6. Accept the misuse of authority in the past

Willing to learn from both the success and failures of the past.

Past is not all glory. It also contains shame. We learn from both.

Need for humility and credibility, not positional power

The next generation needs leaders who forgive in grace rather than punish in anger. They are not afraid of God’s wrath because they know that God remembers to be merciful in His wrath.


Managers are people who do things right, while leaders are people who do the right thing.”

Warren Bennis, On Becoming a Leader.



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Formation of a Molecular Community

Formation of a Molecular Community

Thoughts gathered from the book “The different Drum” by Scott Peck.

Scott Peck is mostly known for his book, The Road Less Travelled. But his lesser known book, The Different Drum, is mostly about communities. Here are some of my own interpretations and insights from his book.

This is what Scott Peck says about the group that met in Ralph’s basement (Don’t ask me who Ralph is. I don’t know).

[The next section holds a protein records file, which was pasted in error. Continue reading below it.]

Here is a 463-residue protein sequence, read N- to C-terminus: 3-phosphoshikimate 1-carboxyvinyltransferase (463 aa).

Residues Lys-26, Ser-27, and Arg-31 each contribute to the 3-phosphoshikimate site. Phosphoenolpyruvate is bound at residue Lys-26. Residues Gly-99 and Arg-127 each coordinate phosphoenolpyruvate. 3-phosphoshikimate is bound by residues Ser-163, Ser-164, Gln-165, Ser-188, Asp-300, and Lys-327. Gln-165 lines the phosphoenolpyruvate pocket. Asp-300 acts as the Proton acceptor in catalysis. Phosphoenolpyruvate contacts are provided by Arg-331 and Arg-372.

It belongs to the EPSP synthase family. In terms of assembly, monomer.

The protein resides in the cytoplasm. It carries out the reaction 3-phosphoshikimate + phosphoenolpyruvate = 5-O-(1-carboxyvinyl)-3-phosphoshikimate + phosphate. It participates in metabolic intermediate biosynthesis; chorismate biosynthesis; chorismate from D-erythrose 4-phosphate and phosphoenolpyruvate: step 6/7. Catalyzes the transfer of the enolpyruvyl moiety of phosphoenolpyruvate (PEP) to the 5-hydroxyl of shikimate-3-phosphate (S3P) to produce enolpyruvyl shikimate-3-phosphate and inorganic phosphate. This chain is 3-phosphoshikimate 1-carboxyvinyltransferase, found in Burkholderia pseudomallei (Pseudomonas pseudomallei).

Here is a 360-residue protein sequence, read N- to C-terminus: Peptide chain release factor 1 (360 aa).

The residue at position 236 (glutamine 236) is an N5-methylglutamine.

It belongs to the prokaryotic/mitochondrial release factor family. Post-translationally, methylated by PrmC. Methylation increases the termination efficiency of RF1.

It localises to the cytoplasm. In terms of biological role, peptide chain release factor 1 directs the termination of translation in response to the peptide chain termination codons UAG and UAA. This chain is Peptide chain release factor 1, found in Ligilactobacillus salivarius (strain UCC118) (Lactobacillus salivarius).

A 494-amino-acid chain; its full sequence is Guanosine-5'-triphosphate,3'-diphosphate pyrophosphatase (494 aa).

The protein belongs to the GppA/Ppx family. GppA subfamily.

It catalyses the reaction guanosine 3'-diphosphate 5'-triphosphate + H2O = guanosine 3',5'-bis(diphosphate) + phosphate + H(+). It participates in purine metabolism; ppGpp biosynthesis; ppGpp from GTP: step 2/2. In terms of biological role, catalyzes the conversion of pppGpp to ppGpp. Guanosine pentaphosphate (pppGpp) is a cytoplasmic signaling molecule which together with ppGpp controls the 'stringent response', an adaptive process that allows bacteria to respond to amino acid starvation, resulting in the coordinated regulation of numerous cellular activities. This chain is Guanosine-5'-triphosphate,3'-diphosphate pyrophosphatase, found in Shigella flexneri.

“There is not much more to tell- just a group of people who get together to support one another with their difficult ministries” (151). It started with two people who felt they needed support. They discovered that the best way to feel supported was to support another.

The group began to operate with a basic structure and minimum agenda. “It was decided to begin each meeting with three minutes of silence and end with each member saying a brief, heartfelt prayer out loud. Beyond the set time of two hours and the simple liturgy of opening silence and closing prayer there was no structure in the group. A member could speak about whatever he wanted whenever the spirit moved him. The only rule was vulnerability. Members agreed to push themselves to be as vulnerable as possible. They shortly came to realize vulnerability required not only that they speak of intimate matters but also that they listen to one another with openness and a relative emptiness of judgment. They had become a true community.” (152)

The group that met in the basement of Ralph eventually consisted of all sorts of people including an atheist and an alcoholic. But Ted, the alcoholic did not last very long. Reflecting on this experience Peck (he was not part of that group) says, “Ted has learned nothing from the experience, they at least had learned something about their limitations.” Not a bad learning point! Sometimes God brings people along our way who may learn nothing from us but they can help us see what we are made of- the real us.